10:42 GMT +317 October 2019
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    Russia or Daesh? Seems Like Washington Made Its Choice

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    Russian officials have long urged the Obama administration to join forces to tackle international terrorism, but Washington appears to have ruled out broad anti-Daesh cooperation between the two in Syria, analyst Vladimir Filippov asserted, adding that the White House will not change its stance regardless of who wins the US presidential election.

    "Some say that if Donald Trump wins, it will be better. It clearly won't," the expert wrote for RIA Novosti. "It's not because Trump is lying when he says that he wants to promote constructive dialogue with Russia. His entourage will not let him."

    Filippov was not referring to Trump's aides or other members of his team, but rather hawks among US lawmakers, senior military commanders, like NATO's former Supreme Allied Commander Gen. Philip M. Breedlove and the military-industrial complex.

    Indeed, several high-ranking military officials in the US have placed Russia as a top threat for Washington and its allies. For Filippov, this is a clear indication that Moscow is targeted because it stands in the way of America's global dominance.

    This is not to say that Russia and the US are not working together to bring lasting peace to Syria, but this cooperation has been limited. Moscow and Washington played a major role in kick starting the UN-backed peace process in the fall of 2015. Both countries brokered a nationwide ceasefire that has largely held since February.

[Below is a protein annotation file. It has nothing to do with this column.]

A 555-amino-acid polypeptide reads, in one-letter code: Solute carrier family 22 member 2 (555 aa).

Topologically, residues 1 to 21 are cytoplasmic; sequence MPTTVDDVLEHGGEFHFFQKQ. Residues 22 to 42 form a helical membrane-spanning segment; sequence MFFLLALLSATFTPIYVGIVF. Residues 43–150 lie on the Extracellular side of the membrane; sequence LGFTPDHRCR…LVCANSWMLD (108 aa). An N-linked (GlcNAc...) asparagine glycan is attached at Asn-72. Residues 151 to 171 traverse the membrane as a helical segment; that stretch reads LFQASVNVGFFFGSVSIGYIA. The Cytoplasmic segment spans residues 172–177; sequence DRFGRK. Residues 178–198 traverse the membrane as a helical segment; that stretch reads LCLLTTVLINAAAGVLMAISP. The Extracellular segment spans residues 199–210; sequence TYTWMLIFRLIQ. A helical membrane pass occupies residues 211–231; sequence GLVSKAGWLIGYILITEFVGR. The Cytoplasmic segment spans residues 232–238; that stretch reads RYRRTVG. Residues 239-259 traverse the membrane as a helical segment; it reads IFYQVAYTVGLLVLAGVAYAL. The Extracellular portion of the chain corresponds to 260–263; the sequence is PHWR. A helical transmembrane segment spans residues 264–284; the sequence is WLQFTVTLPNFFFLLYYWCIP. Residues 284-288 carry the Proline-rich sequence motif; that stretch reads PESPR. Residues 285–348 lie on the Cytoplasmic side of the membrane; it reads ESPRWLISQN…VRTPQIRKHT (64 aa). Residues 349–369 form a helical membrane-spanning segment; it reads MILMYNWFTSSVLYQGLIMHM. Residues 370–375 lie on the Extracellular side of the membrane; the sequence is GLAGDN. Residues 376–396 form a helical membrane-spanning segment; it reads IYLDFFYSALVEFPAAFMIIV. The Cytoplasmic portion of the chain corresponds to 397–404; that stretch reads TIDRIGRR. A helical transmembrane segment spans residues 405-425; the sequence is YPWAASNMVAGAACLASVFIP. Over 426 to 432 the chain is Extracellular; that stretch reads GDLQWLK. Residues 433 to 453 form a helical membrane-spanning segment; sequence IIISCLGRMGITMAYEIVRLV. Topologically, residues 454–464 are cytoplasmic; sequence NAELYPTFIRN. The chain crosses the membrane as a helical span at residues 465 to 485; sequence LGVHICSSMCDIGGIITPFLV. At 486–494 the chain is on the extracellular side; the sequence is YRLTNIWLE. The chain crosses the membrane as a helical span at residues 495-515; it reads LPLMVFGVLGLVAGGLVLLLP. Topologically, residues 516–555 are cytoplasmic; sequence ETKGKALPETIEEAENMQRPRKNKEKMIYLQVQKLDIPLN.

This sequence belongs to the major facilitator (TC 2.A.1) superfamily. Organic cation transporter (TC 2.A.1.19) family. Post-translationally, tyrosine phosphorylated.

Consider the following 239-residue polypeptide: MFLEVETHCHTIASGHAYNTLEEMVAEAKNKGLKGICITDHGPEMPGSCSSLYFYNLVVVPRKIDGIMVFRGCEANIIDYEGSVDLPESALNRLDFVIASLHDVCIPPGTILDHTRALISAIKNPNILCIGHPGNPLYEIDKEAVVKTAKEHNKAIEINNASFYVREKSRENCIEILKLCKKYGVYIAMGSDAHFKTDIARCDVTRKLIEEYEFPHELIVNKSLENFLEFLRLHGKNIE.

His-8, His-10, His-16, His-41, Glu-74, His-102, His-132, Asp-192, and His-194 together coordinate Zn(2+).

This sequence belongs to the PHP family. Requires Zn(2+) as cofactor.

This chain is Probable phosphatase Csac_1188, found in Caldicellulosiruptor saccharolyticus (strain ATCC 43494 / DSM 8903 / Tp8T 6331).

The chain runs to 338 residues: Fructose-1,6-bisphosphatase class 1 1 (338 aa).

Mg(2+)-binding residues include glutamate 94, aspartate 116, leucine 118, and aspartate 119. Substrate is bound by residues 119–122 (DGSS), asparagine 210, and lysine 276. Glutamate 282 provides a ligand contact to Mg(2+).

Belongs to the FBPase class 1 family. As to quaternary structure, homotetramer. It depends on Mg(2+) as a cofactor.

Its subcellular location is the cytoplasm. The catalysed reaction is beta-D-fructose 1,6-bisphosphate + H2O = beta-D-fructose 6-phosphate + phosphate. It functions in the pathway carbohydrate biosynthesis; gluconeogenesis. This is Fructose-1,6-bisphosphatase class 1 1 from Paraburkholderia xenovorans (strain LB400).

"The ceasefire has been observed in most provinces of the Syrian Arab Republic," the Russian Centre for reconciliation of opposing sides in the Syrian Arab Republic confirmed in its latest report released on Monday.

    Last week, Brett McGurk, US President Barack Obama's special envoy for the anti-Daesh coalition, said that Russia would not be invited to join the US-led counterterrorism coalition, because Washington "does not trust" Moscow.

    However, earlier this month, Russian President Vladimir Putin and his US counterpart reaffirmed their readiness to step up coordination of American and Russian military activities in Syria.

    In addition, Russian Foreign Minister Sergei Lavrov and US State Secretary John Kerry reached a deal aimed at enhancing the fragile ceasefire regime in Syria. They also agreed to work together on tackling al-Nusra Front, al-Qaeda's offshoot in the war-torn Arab country, although the details of this agreement have not been made public.

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    Tags:
    Syrian ceasefire, anti-Daesh coalition, Russian aerial campaign, Syrian conflict, counterterrorism, Daesh, Vladimir Putin, Donald Trump, Barack Obama, Syria, United States, Russia
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